• How many more times he seems to have said "Leff-tenant," especially now that it's been established as the key part of a viewing drinking game (and that that would be her one way of figuring out the fake Ichabod was indeed a fake!) 
  • Ichabod's surprise that Harvard (a university that was established before the American Revolution, as were most of the Ivy League schools) still exists.
  • Aside from the cupcake moment, my favourite scene is Ichabod, about to blow up the coffin and possibly killing himself in the process, deciding to use this newfangled technology in his pocket and leave one last message for his dear friend Abbie on his camera phone: "If I die, Lieutenant, I want you to know that I never stopped fighting... [phone suddenly says MEMORY FULL] ... AND none of that recorded." HAHAHAHA! 
Sleepy Hollow had an excellent return, and Gotham a promising premiere. Here's hoping the rest of this week's premieres are as much fun! 


Ron Kaplan said...

So for the first time I'm realizing that Catwoman is older than Batman. That doesn't come across in any of the previous iterations. Makes for an interesting "cougar" dynamic, in retrospect.

kluu said...

Yeah it is a change. In Batman Year One she is around 19 to Batman's 25ish age. But if she is 14 or 15 to his 10 or 11 it isn't much to make a difference once they are grown.

I also presume that the little red haired girl is to become Poison Ivy but her name is Ivy soemthing not Pamela Isley like in the comics.

I wasn't sure but was Jim Gordon's finance's last name, Cain? This sems a mix of two other character names who become Batgirl inthe future. Barbara Gordon, Jim's daughter and Cassandra Cain. I'm not sure of the relation of Cassandra Cain to Jim gordon's wife but either way, Batgirl doesn't show up till Batman is around 29 so they will probably have Barbara Cain get pregnant by Jim gordon pretty soon in the show.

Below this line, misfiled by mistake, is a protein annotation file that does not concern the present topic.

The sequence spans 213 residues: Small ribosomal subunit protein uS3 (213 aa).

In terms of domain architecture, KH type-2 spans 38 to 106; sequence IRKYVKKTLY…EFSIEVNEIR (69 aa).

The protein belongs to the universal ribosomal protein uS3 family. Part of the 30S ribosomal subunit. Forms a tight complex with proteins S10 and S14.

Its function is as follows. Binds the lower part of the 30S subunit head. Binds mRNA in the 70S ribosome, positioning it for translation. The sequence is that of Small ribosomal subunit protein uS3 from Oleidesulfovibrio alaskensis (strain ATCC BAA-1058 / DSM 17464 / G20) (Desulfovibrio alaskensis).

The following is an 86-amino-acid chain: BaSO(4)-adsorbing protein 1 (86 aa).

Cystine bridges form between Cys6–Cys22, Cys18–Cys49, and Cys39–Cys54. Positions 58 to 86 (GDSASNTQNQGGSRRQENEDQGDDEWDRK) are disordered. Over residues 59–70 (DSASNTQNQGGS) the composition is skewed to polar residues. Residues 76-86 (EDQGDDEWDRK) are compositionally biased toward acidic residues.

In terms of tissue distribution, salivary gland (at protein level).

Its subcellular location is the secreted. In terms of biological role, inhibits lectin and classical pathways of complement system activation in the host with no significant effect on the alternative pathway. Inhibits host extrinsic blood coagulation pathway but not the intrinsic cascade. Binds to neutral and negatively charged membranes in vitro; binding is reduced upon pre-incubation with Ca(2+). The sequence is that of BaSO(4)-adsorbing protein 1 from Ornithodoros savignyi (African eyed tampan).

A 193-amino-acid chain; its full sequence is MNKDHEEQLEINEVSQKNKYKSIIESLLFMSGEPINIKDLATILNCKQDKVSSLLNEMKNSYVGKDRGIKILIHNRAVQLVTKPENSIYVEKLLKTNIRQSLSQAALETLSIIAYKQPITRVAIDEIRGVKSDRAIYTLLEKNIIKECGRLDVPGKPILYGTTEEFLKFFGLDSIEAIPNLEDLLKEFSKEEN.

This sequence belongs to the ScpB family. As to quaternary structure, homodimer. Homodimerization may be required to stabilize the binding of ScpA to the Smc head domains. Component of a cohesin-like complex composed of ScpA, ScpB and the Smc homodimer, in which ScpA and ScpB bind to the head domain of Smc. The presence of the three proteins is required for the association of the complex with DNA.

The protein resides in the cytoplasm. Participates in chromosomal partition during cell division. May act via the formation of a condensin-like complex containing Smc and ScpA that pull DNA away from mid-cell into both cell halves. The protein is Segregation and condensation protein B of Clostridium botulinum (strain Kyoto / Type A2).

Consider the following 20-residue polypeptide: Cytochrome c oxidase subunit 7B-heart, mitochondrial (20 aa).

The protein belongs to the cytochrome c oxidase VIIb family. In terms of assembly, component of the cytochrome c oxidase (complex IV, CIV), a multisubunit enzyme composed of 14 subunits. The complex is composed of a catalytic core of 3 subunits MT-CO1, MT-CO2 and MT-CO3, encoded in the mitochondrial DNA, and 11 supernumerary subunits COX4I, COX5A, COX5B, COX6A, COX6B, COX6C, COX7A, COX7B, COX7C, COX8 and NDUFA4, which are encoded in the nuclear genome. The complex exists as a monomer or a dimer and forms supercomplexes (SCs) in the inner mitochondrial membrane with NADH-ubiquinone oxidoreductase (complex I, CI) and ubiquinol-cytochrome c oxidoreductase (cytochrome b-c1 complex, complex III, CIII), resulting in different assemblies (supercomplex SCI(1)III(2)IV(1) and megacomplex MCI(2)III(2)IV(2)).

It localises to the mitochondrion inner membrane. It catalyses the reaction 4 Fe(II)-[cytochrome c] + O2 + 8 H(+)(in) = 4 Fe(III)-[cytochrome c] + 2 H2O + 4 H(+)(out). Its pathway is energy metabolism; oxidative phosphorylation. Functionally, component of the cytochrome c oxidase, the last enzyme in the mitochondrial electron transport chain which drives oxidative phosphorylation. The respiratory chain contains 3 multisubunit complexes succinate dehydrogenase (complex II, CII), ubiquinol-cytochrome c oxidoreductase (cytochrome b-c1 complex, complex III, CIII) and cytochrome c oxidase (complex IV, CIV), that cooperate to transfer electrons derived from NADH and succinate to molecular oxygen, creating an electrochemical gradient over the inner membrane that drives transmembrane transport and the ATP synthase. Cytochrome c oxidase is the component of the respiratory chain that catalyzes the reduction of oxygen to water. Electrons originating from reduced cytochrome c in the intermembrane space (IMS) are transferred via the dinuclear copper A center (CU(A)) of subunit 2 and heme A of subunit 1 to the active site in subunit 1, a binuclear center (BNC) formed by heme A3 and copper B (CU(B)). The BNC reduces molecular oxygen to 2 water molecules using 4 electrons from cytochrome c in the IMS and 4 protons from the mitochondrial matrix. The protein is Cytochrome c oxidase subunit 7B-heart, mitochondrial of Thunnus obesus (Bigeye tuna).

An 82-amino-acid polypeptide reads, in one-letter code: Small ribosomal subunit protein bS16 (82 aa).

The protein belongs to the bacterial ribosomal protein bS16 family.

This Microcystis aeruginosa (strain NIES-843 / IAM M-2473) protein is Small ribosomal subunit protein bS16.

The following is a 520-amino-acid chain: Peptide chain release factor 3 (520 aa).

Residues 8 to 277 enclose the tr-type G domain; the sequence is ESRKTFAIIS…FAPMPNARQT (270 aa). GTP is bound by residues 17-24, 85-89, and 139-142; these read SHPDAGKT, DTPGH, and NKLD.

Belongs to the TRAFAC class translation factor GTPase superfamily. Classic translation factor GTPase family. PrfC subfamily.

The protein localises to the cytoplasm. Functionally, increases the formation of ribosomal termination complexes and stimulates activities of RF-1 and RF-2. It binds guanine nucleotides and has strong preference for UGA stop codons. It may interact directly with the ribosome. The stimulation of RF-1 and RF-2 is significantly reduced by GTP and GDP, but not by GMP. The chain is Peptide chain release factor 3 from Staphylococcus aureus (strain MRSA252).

Fred said...

We are going to watch Gotham this evening, so I have nothing to say on that. But we watched Sleepy Hollow, and it was a great season starter, pulling our intrepid three heroes back together, with a nod to Abbie's friend and former sheriff.

I had always wondered what the headless horseman did when he got home after one of his forays. Now I know.

Better than the cupcake/birthday surprise, was last year's correction of what Paul Revere said on his midnight ride. Ichabod stunned a group of school children by the ignorance of their museum guide. I look forward to more such corrections of American Colonial history by the writers.

Colleen/redeem147 said...

Gordon's finace is Keen, not Cain, and The Riddler was always Edward Nigma (including in the Carrey movie.) As someone else pointed out, the little girl called herself Ivy, it really could be Pamela.

You didn't mention how much Alfred looks like the Third Doctor?

Rebecca T. said...

I enjoyed both of them, though I want to watch them again and since I no longer have DVR and they're on Fox... I'm guessing that rewatch will have to wait their requisite 30 days for online viewing.

BUT! I thought they both were interesting. I definitely see Gotham as more Gordon's origin story than Batman's and I love the actor. I think he does a great job in the part.

HOWEVER. I thoroughly dislike this iteration of Alfred. Bordering on hate. We shall see how it goes, but it was not doing it for me yesterday.

Switching to Sleepy Hollow - The thing I love about Crane is that, even though they continue to highlight his "fish-out-of-water" self, it never feels cheap or contrived or there purely for laughs (even if it is). There is something so genuine about the way he plays it that you completely buy into it.